- Leak Rate Test
Pressure drop measurements are made on a test valve using the Flow Fixture as described above. Pressure drop across a valve was measured at flow rates of 10, 20, 30, 40, 50, 60, 70, and 85 liters per minute (L/min). To test a valve, a test specimen is mounted in the Flow Fixture so that the valve seat is horizontally oriented at its base, with the valve opening facing up. Care is taken during the valve mounting to assure that there is no air bypass between the fixture and the valve body. To calibrate the pressure gauge for a given flow rate, the flap is first removed from the valve body and the desired airflow is established. The pressure gauge is then set to zero, bringing the system to calibration. After this calibration step, the flap is repositioned on the valve body and air, at the specified flow rate, is delivered to the inlet of the valve, and the pressure at the inlet is recorded. The valve-opening pressure drop Oust before a zero-flow, flap opening onset point) is determined by measuring the pressure at the point where the flap just opens and a minimal flow is detected. Pressure drop is the difference between the inlet pressure to the valve and the ambient air.
- Valve Actuation Power
Leak rate testing for exhalation valves is generally as described in 42 CFR §82.204. This leak rate test is suitable for valves that have a flexible flap mounted to the valve seat. In conducting the Leak Rate Test, the valve seat is sealed between the openings of two ported air chambers. The two air chambers are configured so that pressurized air that is introduced into the lower chamber flows up through the valve into the upper chamber. The lower air chamber is equipped so that their internal pressures can be monitored during testing. An air flow gauge is attached to the outlet port of the upper chamber to determine air flow through the chamber. During testing, the valve is sealed between the two chambers and is horizontally oriented with the flap facing the lower chamber. The lower chamber is pressurized via an air line to cause a pressure differential, between the two chambers, of 249 Pa (25mm H20; 1 inch H20). This pressure differential is maintained throughout the test procedure. Outflow of air from the upper chamber is recorded as the leak rate of the test valve. Leak rate is reported as the flow rate, in cubic centimeters per minute, which results when an air pressure differential of 249 Pa is applied over the valve.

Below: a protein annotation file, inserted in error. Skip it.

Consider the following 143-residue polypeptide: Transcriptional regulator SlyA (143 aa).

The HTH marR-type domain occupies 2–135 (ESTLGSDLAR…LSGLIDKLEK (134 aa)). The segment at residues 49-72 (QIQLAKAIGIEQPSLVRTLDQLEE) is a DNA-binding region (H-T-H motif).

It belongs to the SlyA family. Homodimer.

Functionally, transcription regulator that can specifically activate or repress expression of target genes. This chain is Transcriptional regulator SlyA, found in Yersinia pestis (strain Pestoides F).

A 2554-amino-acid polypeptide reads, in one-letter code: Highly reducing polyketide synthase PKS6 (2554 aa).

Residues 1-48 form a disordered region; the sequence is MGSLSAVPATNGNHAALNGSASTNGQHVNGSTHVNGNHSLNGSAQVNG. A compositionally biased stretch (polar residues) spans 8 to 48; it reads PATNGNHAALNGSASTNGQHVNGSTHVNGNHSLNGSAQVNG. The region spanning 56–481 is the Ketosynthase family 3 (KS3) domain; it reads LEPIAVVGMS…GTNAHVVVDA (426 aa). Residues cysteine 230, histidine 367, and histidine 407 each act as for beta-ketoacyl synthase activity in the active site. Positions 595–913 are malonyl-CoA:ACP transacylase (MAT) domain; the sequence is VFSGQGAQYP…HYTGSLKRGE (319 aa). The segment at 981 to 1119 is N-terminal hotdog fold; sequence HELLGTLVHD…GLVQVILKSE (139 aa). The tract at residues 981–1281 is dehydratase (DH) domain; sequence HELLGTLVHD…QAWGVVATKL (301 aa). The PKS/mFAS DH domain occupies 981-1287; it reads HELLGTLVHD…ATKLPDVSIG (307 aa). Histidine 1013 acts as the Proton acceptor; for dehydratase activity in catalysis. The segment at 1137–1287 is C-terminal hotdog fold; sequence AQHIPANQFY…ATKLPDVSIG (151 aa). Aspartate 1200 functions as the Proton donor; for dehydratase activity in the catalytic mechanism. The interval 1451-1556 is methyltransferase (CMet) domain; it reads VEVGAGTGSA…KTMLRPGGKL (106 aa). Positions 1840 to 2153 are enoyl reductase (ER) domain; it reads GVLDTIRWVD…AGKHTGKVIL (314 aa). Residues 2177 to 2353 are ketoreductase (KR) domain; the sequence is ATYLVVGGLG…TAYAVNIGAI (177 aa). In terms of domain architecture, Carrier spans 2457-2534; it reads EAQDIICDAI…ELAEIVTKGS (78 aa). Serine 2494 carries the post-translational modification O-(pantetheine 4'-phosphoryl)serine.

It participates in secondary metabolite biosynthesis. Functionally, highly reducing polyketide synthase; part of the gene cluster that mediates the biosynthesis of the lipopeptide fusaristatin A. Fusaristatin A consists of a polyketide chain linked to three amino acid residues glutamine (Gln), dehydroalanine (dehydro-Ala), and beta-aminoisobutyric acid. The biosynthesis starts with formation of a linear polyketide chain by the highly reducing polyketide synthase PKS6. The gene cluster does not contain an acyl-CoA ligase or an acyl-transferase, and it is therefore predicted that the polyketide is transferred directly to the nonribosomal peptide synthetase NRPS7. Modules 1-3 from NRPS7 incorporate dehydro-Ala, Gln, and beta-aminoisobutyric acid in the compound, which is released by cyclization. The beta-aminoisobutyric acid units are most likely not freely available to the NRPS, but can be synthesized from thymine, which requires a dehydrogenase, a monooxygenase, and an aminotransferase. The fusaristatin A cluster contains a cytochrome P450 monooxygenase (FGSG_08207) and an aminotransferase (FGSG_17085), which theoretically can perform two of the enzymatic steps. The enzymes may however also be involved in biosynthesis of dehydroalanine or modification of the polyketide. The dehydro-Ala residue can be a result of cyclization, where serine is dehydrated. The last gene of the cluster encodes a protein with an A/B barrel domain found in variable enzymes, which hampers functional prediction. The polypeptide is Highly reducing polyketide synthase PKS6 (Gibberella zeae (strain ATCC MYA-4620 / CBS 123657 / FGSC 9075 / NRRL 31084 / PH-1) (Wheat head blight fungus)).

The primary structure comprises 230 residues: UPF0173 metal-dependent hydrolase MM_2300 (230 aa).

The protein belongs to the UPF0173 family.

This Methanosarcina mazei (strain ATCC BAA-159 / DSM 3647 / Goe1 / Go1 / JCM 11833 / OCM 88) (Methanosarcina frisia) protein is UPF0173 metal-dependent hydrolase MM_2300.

- Valve Efficiency
For a given valve port area (the area of the channel delivering air directly to the valve flap (in the Example, 8.55 cm2)), the “actuation power” for a valve at a given flow rate can be determined for a range of flow rates by integrating the curve representing the flow rate (abscissa) in L/min and pressure drop (ordinate) in Pa, over a flow rate range of 10 to 85 L/min. Integration of the curve, represented graphically as the area under the curve, gives the power required to actuate a valve over a range of flows. The value for the integrated curve is defined as the Integrated Valve Actuation Power (IVAP) in milliwatt (mW) units.
A valve efficiency parameter may be calculated for valves using the results from the Pressure Drop Test, Leak Rate Test, and flap mass. Valve efficiency is determined from (1) the integrated valve actuation power in mW, (2) the leak rate recorded in cm3/min, and (3) the weight of the flap in grams. Valve efficiency is calculated as follows:
integrated valve actuation power (milliwatts)
leak rate (cubic centimeter per minute)
- Hardness Measurement
VE is expressed in units of milliwatts·gram·cubic centimeters per minute or mW·g·cm3/min. Lower valve efficiency values represent better valve performance. Valves of the present invention may be able to achieve VE values of about 1 to 20 mW·g·cm3/min, and more preferably less than about 10 mW·g·cm3/min.